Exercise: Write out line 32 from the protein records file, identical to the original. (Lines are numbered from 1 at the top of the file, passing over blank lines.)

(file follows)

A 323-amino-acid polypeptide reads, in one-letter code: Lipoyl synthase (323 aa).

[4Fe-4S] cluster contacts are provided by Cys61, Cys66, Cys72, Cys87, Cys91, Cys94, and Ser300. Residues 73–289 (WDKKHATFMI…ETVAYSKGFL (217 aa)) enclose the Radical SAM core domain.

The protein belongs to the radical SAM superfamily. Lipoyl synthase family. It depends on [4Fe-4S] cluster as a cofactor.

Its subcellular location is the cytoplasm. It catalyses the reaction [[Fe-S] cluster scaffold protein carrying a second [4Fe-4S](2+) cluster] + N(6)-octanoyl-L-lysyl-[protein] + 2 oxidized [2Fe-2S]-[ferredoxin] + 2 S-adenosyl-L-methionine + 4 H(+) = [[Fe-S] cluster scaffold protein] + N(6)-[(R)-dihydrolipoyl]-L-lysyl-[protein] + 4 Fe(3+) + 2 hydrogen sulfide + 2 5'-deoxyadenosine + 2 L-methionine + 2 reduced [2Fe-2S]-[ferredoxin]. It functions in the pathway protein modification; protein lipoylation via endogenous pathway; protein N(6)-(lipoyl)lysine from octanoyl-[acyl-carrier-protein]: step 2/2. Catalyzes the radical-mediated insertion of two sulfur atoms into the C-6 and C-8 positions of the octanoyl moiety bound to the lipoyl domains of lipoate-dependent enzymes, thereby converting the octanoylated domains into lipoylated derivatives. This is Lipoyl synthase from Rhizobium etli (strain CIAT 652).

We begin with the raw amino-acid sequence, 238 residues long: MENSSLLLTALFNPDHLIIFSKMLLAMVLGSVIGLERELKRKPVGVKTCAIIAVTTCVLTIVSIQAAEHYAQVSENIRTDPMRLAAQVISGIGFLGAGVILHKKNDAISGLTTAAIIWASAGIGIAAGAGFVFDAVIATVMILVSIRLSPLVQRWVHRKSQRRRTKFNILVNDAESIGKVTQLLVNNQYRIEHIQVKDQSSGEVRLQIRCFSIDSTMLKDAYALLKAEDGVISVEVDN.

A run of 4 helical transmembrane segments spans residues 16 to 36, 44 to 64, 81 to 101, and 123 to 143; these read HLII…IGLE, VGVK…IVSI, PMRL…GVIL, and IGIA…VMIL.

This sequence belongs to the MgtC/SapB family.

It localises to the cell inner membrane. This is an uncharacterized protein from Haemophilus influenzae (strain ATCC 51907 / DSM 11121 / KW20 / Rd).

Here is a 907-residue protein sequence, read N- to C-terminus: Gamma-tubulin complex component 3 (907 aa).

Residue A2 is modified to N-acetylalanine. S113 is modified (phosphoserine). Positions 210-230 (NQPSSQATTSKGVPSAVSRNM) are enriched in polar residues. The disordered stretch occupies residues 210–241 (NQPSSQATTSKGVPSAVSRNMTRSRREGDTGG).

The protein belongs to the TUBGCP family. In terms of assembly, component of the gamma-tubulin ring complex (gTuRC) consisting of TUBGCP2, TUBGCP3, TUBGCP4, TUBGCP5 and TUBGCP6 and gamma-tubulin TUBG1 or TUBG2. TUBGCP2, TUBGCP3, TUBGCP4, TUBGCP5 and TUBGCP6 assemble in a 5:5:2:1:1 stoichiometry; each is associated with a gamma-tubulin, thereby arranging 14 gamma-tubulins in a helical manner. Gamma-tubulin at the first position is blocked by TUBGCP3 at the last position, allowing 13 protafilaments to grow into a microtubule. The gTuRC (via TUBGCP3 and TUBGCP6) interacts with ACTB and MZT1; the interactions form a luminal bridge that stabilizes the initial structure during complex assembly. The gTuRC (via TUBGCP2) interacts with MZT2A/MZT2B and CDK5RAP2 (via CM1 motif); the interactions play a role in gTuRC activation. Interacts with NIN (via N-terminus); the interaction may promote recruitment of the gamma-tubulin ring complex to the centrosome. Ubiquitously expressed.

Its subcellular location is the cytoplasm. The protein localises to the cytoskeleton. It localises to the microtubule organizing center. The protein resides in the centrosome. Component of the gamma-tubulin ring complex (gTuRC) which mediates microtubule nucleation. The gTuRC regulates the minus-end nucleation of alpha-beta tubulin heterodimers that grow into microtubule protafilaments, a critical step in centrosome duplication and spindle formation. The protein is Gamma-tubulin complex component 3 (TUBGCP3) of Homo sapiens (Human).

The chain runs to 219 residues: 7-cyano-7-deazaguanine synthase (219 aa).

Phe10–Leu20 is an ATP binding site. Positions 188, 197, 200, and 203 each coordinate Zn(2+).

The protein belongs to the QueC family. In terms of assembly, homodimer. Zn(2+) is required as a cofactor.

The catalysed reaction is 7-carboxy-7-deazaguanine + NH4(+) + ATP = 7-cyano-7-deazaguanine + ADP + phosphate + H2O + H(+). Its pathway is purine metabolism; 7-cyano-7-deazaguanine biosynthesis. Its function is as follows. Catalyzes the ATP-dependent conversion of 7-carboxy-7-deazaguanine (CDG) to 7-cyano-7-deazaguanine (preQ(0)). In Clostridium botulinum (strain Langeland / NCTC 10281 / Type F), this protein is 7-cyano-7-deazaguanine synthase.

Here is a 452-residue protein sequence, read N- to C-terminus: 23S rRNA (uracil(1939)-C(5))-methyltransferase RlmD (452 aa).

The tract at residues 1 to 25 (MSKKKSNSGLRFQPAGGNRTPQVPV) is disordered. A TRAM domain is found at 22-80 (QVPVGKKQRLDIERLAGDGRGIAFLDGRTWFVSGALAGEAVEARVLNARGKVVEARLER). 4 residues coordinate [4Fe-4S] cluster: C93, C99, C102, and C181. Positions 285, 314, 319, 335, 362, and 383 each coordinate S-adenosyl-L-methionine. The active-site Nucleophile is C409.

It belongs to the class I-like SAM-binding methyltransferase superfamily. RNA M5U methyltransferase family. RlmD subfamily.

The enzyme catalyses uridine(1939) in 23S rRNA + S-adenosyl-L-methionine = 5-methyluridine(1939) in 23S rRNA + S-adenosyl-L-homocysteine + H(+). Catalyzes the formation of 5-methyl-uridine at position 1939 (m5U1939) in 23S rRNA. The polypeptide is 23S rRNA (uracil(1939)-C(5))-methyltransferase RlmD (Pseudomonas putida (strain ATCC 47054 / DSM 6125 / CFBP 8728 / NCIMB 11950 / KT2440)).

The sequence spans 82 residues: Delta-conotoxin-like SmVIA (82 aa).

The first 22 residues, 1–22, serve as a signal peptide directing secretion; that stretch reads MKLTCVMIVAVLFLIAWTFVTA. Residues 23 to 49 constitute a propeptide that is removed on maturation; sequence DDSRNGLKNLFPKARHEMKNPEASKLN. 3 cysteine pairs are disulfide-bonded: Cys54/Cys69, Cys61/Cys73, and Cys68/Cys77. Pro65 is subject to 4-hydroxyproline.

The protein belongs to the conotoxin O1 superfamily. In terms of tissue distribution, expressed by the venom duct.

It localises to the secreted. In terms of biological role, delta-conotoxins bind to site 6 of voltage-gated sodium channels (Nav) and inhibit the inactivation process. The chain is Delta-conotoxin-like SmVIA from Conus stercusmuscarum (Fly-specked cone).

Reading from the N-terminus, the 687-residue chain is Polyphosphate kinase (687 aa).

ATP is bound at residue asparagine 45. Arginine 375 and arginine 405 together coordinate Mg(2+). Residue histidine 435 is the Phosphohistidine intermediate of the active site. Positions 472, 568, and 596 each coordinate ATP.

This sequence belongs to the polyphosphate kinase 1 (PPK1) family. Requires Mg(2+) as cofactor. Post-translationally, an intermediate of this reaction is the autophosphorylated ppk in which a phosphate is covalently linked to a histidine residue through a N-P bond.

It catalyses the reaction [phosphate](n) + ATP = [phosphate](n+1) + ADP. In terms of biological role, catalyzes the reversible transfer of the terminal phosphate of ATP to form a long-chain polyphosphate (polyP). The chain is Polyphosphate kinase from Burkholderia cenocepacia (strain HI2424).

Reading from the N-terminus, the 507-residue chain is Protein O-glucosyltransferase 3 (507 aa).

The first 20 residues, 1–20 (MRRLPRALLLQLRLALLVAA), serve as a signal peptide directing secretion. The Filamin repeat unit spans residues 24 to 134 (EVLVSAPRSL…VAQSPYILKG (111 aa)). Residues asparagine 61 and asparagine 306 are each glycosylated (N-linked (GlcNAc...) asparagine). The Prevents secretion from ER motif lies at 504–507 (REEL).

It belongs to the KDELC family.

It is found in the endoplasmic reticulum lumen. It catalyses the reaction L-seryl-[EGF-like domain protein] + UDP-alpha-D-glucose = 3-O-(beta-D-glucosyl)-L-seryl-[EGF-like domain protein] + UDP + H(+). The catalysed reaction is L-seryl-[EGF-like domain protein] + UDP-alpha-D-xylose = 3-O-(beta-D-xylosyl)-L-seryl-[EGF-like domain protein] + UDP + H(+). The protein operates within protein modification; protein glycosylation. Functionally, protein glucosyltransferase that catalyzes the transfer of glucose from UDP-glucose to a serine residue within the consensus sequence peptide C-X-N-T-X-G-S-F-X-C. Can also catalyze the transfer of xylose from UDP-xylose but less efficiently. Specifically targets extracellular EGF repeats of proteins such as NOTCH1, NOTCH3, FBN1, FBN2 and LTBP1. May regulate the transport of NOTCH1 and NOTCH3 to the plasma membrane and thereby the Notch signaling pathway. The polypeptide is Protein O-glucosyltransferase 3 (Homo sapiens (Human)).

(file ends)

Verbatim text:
It is found in the endoplasmic reticulum lumen. It catalyses the reaction L-seryl-[EGF-like domain protein] + UDP-alpha-D-glucose = 3-O-(beta-D-glucosyl)-L-seryl-[EGF-like domain protein] + UDP + H(+). The catalysed reaction is L-seryl-[EGF-like domain protein] + UDP-alpha-D-xylose = 3-O-(beta-D-xylosyl)-L-seryl-[EGF-like domain protein] + UDP + H(+). The protein operates within protein modification; protein glycosylation. Functionally, protein glucosyltransferase that catalyzes the transfer of glucose from UDP-glucose to a serine residue within the consensus sequence peptide C-X-N-T-X-G-S-F-X-C. Can also catalyze the transfer of xylose from UDP-xylose but less efficiently. Specifically targets extracellular EGF repeats of proteins such as NOTCH1, NOTCH3, FBN1, FBN2 and LTBP1. May regulate the transport of NOTCH1 and NOTCH3 to the plasma membrane and thereby the Notch signaling pathway. The polypeptide is Protein O-glucosyltransferase 3 (Homo sapiens (Human)).